However, despite my adult reservations, I feel this book is one of those  which young girls would gravitate to (the cover is simply irresistible).  The premise of fallen angels  and the dark romance are certain come-ons.   Writing is mundane, the characters not imbued with much depth; but these aren’t objectionable in a book designed to be  a 400-page breezy read.  They just makes reading effortless and fast.

Regardless of my misgivings on its classification, I  enjoyed Hush, Hush. I’m not saying it is a real page-turner but true to its bestseller status, it did keep me up and awake.  It was interesting enough in spite of its flaws.  Perhaps to like it, just suspend disbelief and go with the flow.

If you are a teen, chances are big that you will love it as it is.  As an adult in your thirties or beyond,  you probably will tend to be more judgmental of this book.

I won’t be surprised if this book morphs into a movie.  It just has that mass appeal to it.

As An Aside :

Becca Fitzpatrick is coming out with the sequel, Crescendo, this year.   For Hush Hush fans,  something to keep you on tenterhooks.  smiley

My Mark :  Good  —  Entertaining!

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Author :  Laurell K. Hamilton

Series   :  Book 14, Anita Blake Series

Publication Date :  March 27, 2007 (Paperback Edition)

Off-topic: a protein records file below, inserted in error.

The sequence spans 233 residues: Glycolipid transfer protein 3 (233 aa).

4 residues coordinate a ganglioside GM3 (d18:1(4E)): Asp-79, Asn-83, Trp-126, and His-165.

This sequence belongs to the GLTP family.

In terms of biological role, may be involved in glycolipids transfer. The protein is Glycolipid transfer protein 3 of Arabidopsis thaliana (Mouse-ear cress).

Publisher :   Jove

ISBN-10: 0515142816

ISBN-13: 978-0515142815

No. of pages : 576

The Story :

Anita Blake thinks she is pregnant but doesn’t know who the father is.  Is it Micah, the wereleopard;  Jean-Claude, her master vampire;  or Richard the werewolf?  She is a human with vampiric powers and a variety of lycanthropic strains — wolf, lion, leopard, etc.  She is supposedly every woman’s erotic fantasy, possessing the powers of the ardeur, which unleashes a sexual desire so great that men cannot resist but fall desperately in lust and in love as well.  Lust is Anita’s food upon which she feeds and her orgasmic delights in turn feed  some of her partners whose very existence rely on her ability to arouse and drink in sexual pleasure.  Thus, her harem of men.

Sex and the ardeur is a necessity so that Anita is not a slut but rather a very important element in the supernatural community.

The Review :

If the synopsis sounds lame and vacuous, that’s because it really is. The thin,  feeble plot seems like an flimsy excuse for providing a story when the book is really just plain porn.   Events always necessitate sex and despite the author’s obvious attempt to imbue deep emotional dimensions on her characters, they come out as pathetically half-baked, sex-starved freaks who just can’t relate with each other without rutting — and rutting in all forms : straight sex, gay sex, threesomes, anal, a bit of SM and animal sex.  And since the story is character driven,  it falls utterly flat on its face with them.

This book practically reeks of sex, so much so that it becomes tiresome and entirely unerotic.  Hamilton comes out as a bad erotic writer (and a bad storyteller,  to boot) and this supernatural piece of porn does not tilltilate but bores.

However, this is the 14th book in the Anita  Blake series and for Hamilton to have published a book this far into her series  makes me  wonder if this particular novel is simply a dud in her  collection, and if her other books are actually great.